This week, the Maryland Public Service Commission approved BGE’s plans to deploy “Smart Grid” technology across Maryland, ending a saga which began in June.
Smart Grid technology allows consumers to better track and control energy usage, resulting in significant energy and cost savings. The PSC’s action preserves Maryland’s eligibility for $200 million in federal stimulus grant monies earmarked for Smart Grid projects.
The whole Smart Grid saga has received significant local media attention during the past two months. Absent from all the coverage, however, was the extent to which gubernatorial politics guided the outcome.
Flash back to 2006, when BGE customers were hit with 70 percent rate increases. Then-Mayor Martin O’Malley used the issue as a weapon in his contest again Governor Bob Ehrlich. O’Malley assigned all blame for the rate increase to Ehrlich and the members of his Public Service Commission, promising to roll back the increases if he won. And, he got away with it.
Of course, Governor O’Malley and his own Public Service Commission failed to deliver on these promises.
Now, as Governor O’Malley fights to keep his job, his overpromising remains an area of vulnerability with voters. However, with jobs and the economy dominating the agenda, it’s doubtful that lingering angst over a four-year-old rate increase will determine the election outcome.
That is, unless new developments reignite voters’ anger – as the inconvenient emergence of the Smart Grid issue right in the middle of the 2010 election cycle threatened to do.
The $835 million plan BGE submitted to the PSC in June – which the PSC rejected – called upon ratepayers to shoulder most of the upfront costs.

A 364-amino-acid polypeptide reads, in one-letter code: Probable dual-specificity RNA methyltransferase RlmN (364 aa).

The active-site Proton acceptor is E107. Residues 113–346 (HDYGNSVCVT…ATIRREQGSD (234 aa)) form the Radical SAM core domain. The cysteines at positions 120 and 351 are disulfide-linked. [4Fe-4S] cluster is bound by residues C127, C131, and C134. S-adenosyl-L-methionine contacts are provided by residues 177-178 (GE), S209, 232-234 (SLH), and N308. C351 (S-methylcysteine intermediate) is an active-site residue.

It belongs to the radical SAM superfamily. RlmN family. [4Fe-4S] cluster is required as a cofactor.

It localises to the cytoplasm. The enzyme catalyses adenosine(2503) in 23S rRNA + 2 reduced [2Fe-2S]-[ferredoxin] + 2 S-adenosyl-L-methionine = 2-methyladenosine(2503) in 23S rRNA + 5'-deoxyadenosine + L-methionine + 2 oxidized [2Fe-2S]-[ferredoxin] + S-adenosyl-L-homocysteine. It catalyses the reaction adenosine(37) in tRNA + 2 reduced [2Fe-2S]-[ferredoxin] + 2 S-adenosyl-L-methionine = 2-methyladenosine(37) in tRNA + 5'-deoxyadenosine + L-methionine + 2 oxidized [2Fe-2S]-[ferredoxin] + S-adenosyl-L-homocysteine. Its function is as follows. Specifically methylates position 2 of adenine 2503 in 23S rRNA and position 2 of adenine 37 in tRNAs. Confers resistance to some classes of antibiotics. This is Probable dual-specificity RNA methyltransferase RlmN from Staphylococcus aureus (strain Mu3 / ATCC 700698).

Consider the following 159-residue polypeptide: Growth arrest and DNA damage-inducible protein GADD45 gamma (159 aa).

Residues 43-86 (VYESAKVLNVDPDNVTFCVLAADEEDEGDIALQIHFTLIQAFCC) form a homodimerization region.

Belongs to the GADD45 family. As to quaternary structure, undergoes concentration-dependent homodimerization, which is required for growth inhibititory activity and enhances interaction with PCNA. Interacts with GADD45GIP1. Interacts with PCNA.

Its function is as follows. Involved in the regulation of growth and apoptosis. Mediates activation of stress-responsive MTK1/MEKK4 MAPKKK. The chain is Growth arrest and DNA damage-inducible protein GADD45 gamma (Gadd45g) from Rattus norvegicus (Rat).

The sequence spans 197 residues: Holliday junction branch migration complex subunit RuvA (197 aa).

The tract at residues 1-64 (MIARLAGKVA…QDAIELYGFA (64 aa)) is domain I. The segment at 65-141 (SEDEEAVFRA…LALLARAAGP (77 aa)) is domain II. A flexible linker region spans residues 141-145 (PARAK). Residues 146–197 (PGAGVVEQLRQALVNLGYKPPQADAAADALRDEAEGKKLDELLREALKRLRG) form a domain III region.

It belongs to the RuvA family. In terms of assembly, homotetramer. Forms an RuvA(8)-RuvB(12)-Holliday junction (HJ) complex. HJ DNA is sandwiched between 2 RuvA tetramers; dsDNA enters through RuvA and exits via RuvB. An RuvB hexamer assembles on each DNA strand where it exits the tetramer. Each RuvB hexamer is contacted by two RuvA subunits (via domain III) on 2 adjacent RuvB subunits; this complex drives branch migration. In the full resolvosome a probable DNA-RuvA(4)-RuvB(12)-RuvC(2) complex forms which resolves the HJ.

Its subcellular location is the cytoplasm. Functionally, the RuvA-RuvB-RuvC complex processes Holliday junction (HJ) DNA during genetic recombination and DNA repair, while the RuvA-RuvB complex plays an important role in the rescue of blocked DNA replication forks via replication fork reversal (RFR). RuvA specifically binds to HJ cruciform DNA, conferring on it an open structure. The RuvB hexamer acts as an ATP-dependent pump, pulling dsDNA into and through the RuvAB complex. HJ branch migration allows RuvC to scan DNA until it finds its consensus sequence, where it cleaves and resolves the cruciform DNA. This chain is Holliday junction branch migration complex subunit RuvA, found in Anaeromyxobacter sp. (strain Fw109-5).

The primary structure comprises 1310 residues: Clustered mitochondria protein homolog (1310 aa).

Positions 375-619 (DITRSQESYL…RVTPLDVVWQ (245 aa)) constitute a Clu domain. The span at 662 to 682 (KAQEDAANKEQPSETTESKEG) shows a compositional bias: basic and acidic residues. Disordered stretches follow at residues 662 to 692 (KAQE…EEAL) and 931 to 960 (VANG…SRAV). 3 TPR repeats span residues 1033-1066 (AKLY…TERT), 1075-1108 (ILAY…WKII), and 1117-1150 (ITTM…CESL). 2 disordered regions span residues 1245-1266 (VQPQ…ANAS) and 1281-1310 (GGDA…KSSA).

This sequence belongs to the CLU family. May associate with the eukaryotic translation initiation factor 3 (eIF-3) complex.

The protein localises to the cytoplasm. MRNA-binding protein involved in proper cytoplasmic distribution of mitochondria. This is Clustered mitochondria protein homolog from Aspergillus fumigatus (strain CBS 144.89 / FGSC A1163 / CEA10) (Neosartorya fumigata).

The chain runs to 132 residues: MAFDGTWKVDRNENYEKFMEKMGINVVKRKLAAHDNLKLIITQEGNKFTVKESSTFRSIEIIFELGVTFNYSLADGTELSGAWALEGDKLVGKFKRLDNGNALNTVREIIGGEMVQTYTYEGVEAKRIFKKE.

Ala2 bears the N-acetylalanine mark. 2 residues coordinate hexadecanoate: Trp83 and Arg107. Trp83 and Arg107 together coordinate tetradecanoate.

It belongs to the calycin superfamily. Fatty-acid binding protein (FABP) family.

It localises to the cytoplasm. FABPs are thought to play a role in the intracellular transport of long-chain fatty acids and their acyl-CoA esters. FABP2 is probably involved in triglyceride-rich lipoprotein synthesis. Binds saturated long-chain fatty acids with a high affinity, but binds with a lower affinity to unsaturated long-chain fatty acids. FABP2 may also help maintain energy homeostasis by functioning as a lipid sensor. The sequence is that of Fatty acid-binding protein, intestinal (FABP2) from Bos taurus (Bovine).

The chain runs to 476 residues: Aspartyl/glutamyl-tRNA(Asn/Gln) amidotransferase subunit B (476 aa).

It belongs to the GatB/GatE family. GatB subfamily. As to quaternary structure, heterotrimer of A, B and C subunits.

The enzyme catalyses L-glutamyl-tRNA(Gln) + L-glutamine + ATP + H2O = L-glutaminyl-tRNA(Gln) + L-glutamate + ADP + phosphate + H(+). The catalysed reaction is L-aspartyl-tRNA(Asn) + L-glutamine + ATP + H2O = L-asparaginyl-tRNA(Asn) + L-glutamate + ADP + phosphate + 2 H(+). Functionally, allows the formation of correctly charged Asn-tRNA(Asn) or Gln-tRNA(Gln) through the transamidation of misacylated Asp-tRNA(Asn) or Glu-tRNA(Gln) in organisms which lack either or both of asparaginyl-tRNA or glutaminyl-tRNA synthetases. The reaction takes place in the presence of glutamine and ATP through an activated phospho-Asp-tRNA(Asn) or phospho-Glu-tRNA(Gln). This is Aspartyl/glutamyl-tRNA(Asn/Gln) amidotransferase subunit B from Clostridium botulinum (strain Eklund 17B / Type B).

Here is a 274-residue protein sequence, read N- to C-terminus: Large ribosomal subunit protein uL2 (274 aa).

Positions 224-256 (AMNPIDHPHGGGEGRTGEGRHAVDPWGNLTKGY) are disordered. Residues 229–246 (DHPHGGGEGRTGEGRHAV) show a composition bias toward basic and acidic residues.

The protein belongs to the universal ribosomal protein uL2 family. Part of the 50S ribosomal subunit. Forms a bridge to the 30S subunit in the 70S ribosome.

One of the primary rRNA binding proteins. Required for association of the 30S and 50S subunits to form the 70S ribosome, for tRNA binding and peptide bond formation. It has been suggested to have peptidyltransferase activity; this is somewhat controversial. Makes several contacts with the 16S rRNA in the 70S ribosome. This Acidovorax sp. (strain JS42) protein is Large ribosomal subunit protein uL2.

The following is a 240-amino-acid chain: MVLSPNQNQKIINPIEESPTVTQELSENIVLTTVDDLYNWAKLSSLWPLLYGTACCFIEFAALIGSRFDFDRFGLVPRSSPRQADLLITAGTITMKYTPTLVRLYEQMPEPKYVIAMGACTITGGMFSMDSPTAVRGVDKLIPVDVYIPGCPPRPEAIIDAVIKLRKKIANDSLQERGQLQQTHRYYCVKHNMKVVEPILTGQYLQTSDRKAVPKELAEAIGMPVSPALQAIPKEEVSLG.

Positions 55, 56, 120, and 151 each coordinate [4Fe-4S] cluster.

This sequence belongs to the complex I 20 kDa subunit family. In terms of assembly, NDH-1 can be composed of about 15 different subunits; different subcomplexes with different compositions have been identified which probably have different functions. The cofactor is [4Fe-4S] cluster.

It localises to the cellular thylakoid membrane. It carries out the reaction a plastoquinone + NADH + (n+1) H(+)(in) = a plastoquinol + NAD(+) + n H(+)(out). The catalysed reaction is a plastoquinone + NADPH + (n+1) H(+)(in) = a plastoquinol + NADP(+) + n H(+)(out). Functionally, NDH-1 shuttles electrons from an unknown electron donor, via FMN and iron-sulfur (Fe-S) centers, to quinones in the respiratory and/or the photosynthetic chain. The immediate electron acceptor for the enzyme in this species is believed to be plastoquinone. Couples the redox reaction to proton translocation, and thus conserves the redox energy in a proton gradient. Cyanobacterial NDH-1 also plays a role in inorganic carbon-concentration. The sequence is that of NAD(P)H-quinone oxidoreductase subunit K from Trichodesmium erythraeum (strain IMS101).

The PSC’s rejection allowed the commissioners to position themselves as pro-consumer watchdogs, inoculating Governor O’Malley from charges that he presided over another de facto looming rate increase for BGE customers.
But the plan passed by the PSC in August does not insulate consumers from the cost of Smart Grid. It merely prohibits BGE from recouping Smart Grid costs – an estimated $1.10 per month per ratepayer over the course of 10 years – until 2014 at the earliest.
In effect, the PSC skillfully punted the Smart Grid issue down the road and out of the 2010 cycle.
And, no one in the media or the GOP called them out on it.
The PSC’s initial protests against Smart Grid were calculated and misleading, a transparent example of partisan regulators grandstanding for voters. But it also represents shrewd political gamesmanship in a competitive election year.
Like they did in 2006, the Democrats manipulated facts and circumstances to deflect the political fallout resulting from a potentially damaging energy rate increase. And, like they did in 2006, they will probably get away with it.